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Rebel leader says he is innocent of ICC war crimes charges

Latest update : 2009-05-18

The leader of a Darfur rebel faction, Bahar Idriss Abu Garda (pictured), claimed his innocence at the International Criminal Court, which has charged him with war crimes committed in Sudan, including a 2007 attack on African Union peacekeepers.

AFP - A Darfur rebel chief proclaimed his innocence on Monday after appearing before an international war crimes court and urged Sudan President Omar al-Beshir to follow his example and surrender.
   
The 46-year-old rebel, Bahar Idriss Abu Garda, became the first person to appear before the International Criminal Court over the six-year conflict in the western Sudanese region of Darfur after surrendering on Sunday.
   
"I would like to confirm that absolutely I am not guilty to all charges," the United Resistance Front leader told journalists in The Hague after a brief appearance on three counts of war crimes.
   
"But it is very important for any honest leader to come and to face the justice."
   
His surrender came some 10 weeks after the ICC issued an arrest warrant for Beshir, who has refused to cooperate.
   
Abu Garda faces charges of murder and pillage over a September 2007 attack on the Haskanita military base in north Darfur that killed 12 African Union peacekeepers and seriously wounded eight others.
   
ICC prosecutor Luis Moreno-Ocampo, who was present for Monday's hearing, has described the act as "the most serious attack against peacekeepers in Darfur."
   
Alongside two other rebel leaders whose names the prosecutor has not divulged, Abu Garda is accused of commanding about 1,000 men in a convoy of 30 vehicles mounted with heavy weapons to attack the peacekeepers.
   
The attackers also destroyed infrastructure and pillaged the camp.
   
"I am looking forward to clearing my name," the rebel leader told journalists outside the court, adding that "justice should be implemented for everybody, whether it is Abu Garda or President Omar al-Beshir.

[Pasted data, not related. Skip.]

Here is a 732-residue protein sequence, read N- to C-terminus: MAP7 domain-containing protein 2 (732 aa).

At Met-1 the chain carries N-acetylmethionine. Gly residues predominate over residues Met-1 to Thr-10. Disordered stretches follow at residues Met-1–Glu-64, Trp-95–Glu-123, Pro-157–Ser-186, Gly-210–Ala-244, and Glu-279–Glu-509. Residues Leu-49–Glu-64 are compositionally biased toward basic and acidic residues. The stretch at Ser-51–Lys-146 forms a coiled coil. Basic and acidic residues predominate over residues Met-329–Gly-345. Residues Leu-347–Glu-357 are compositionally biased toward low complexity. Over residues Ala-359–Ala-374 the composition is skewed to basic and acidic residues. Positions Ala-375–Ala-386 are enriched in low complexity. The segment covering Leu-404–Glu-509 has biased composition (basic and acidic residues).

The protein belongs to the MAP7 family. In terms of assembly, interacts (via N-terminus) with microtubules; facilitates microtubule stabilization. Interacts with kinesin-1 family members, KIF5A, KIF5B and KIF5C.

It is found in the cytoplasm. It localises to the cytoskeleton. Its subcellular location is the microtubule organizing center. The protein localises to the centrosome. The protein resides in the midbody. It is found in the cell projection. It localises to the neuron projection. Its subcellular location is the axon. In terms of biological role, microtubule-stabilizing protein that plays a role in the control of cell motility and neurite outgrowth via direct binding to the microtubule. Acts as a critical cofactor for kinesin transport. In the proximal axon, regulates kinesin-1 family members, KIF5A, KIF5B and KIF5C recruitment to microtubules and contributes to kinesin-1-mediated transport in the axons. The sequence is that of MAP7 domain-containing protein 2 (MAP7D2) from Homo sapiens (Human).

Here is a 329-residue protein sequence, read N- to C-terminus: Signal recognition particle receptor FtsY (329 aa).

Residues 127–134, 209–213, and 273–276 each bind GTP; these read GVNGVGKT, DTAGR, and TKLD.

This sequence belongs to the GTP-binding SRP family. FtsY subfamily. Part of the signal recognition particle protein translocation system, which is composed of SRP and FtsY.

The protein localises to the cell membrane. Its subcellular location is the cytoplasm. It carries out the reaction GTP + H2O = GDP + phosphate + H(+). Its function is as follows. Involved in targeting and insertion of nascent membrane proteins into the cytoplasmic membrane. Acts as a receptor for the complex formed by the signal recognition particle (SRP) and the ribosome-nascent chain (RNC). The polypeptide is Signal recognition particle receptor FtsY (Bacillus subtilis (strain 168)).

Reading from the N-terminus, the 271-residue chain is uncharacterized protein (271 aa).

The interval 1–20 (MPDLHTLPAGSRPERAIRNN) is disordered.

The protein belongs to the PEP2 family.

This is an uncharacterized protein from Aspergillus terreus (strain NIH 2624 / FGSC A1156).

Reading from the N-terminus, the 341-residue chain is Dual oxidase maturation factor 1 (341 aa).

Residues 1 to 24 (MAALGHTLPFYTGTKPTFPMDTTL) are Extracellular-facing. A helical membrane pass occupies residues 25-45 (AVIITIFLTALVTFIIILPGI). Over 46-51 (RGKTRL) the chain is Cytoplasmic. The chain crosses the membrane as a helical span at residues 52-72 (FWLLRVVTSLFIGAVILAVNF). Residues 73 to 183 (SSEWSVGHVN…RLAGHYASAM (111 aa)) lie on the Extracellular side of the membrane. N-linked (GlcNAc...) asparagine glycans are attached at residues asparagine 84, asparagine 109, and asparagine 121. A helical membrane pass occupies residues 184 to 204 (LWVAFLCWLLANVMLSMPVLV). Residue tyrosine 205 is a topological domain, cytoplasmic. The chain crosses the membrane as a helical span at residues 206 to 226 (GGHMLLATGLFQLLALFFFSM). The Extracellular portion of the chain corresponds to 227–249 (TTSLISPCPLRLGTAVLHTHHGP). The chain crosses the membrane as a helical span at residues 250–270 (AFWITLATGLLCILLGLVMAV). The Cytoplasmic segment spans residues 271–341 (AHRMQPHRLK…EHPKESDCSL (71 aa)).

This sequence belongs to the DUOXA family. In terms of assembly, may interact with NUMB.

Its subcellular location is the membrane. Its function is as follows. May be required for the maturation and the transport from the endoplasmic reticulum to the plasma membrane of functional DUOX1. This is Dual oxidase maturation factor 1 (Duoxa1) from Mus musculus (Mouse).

"I call on Omar al-Beshir and the others ... they should face the justice, come to face the justice here."
   
The court had issued a summons instead of an arrest warrant for Abu Garda, as he had said he would appear voluntarily -- the first ever to do so.
   
"The court appreciates very much your volunteer appearance," Judge Cuno Tarfusser told Abu Garda at the start of proceedings in The Hague.
   
"You have sent out a very good message."
   
Dressed in a grey suit and striped tie, Abu Garda introduced himself to the court in Arabic as "the commander of a resistance movement", and "a political commander by profession."
   
The judge set October 12 as the date for a hearing to determine whether there are sufficient grounds for a trial.
   
Abu Garda planned to leave the Netherlands by Tuesday, and said he would return to Darfur "as soon as possible".
   
The UN says more than 300,000 people have been killed and more than two million displaced since the Darfur conflict broke out in 2003, when ethnic minority rebels took up arms against the Arab-dominated regime for a greater share of resources and power.
   
The Sudanese government says 10,000 people have been killed.
   
Abu Garda urged the international community Monday to pressure the Sudanese government to allow expelled aid organisations back into the country.
   
"If that doesn't happen, real genocide will happen in Darfur because of hunger," he said.
   
Khartoum expelled 13 international NGOs and three local aid groups after the arrest warrant for Beshir was issued.
   
The ICC, the world's only permanent tribunal for war crimes, crimes against humanity and genocide, has to date issued three arrest warrants in connection with its four-year-old investigation into the Darfur conflict -- including one for Beshir on March 4.

Date created : 2009-05-18

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